eVolo Magazine recognized this trend by selecting three winners in the latest edition of its contest.
The eVolo Skyscraper Competition, which has been running for 11 years now, pits hundreds of cutting-edge concepts for high-rise projects, designed by architects from all over the world. Participants “are challenged to re-examine the skyscraper’s definition, purpose, and potential for vertical living in the 21st century.”
As reported by the Toronto Star, the latest winners were judged based on several population-related criteria, including “the preservation of nature in our growing urban landscapes, the incorporation of drones into everyday life, and the carbon footprint generated by storing digital data.”
The third place price went to the Data Skyscraper concept by Italian designers Valeria Mercuri and Marco Merletti. The proposed structure would be built in Iceland, a nation that boasts of clean power and low costs. The Data Skyscraper’s exterior would serve as a massive 3D motherboard complete with the necessary hardware, with the empty interior acting as an air duct cooler for the entire assembly.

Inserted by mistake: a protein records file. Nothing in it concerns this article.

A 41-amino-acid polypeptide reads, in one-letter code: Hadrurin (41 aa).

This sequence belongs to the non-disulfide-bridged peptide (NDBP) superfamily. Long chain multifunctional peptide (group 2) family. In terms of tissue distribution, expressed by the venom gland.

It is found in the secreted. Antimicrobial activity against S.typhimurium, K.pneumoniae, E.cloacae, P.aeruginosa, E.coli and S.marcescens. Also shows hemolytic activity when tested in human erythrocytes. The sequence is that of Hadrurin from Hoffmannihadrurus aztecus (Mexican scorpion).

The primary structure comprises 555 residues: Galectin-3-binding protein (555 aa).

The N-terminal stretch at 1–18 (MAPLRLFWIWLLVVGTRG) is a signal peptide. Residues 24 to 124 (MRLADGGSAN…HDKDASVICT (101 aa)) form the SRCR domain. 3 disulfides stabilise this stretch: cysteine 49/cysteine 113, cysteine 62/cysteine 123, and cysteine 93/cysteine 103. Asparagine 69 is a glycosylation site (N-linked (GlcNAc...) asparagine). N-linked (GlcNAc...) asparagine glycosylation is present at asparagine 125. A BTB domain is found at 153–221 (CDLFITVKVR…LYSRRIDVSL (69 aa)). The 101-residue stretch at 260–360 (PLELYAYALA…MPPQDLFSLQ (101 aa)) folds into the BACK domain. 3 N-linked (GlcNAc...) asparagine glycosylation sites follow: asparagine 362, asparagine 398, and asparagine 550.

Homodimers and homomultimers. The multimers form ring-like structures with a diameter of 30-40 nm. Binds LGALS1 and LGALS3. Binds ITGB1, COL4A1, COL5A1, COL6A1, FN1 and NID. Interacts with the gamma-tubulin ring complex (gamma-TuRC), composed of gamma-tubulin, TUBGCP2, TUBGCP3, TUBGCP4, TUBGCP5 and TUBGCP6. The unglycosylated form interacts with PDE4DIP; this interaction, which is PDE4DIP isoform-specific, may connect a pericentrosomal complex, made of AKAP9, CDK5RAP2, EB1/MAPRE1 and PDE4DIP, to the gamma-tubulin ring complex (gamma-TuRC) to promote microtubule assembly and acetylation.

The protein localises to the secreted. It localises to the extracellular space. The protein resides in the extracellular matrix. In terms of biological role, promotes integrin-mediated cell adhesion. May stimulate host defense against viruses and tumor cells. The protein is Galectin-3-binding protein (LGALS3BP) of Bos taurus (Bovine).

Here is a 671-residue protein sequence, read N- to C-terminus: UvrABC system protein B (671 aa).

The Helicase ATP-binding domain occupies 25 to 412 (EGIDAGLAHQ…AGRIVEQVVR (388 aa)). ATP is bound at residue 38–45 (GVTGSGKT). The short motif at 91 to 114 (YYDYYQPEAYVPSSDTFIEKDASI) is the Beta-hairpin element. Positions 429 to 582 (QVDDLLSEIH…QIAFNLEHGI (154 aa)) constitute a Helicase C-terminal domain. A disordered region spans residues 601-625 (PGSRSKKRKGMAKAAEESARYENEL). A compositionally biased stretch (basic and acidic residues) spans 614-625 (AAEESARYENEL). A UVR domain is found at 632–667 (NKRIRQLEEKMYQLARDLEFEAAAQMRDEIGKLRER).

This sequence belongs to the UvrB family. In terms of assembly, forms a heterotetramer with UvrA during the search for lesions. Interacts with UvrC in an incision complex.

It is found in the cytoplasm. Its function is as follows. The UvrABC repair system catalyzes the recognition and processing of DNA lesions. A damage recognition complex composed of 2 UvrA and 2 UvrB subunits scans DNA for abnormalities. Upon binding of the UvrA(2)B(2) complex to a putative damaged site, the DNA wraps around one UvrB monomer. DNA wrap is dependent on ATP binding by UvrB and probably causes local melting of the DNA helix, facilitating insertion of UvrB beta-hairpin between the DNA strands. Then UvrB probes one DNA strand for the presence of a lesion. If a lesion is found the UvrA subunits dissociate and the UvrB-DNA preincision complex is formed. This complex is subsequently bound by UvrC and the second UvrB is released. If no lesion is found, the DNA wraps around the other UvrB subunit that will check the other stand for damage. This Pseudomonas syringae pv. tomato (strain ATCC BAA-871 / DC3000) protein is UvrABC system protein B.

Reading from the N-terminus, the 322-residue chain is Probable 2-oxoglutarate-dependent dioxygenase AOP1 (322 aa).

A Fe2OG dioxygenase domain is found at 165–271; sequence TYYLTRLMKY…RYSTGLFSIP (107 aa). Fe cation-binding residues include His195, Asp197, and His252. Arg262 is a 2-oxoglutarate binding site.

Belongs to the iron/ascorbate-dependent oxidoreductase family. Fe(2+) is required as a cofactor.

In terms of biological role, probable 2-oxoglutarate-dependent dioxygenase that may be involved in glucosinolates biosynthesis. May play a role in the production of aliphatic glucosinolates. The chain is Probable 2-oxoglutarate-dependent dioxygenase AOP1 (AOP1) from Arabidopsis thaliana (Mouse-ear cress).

The second placer was The Hive drone skyscraper designed by Hadeel Ayed Mohammad, Yifeng Zhao, and Chengda Zhu. The building, which is envisioned to be built at 432 Park Avenue, would serve as a central hub for drones, which are projected to see much more widespread use in the near future.
The top award was granted to the New York Horizon concept by Yitan Sun and Jianshi Wu. The megastructure features a “horizontal skyscraper” designed around all four sides of Central Park, which would then serve as an “inhabitable space multiplier” by crafting new space in the park’s perimeter. The 1,000-foot-tall building is estimated to give an additional 7 miles of housing in the Manhattan area.
Building upward as opposed to outward has long been proposed as a viable solution to the issue of population density in Canada’s most dynamic cities (namely, Toronto and Vancouver), and an annual competition by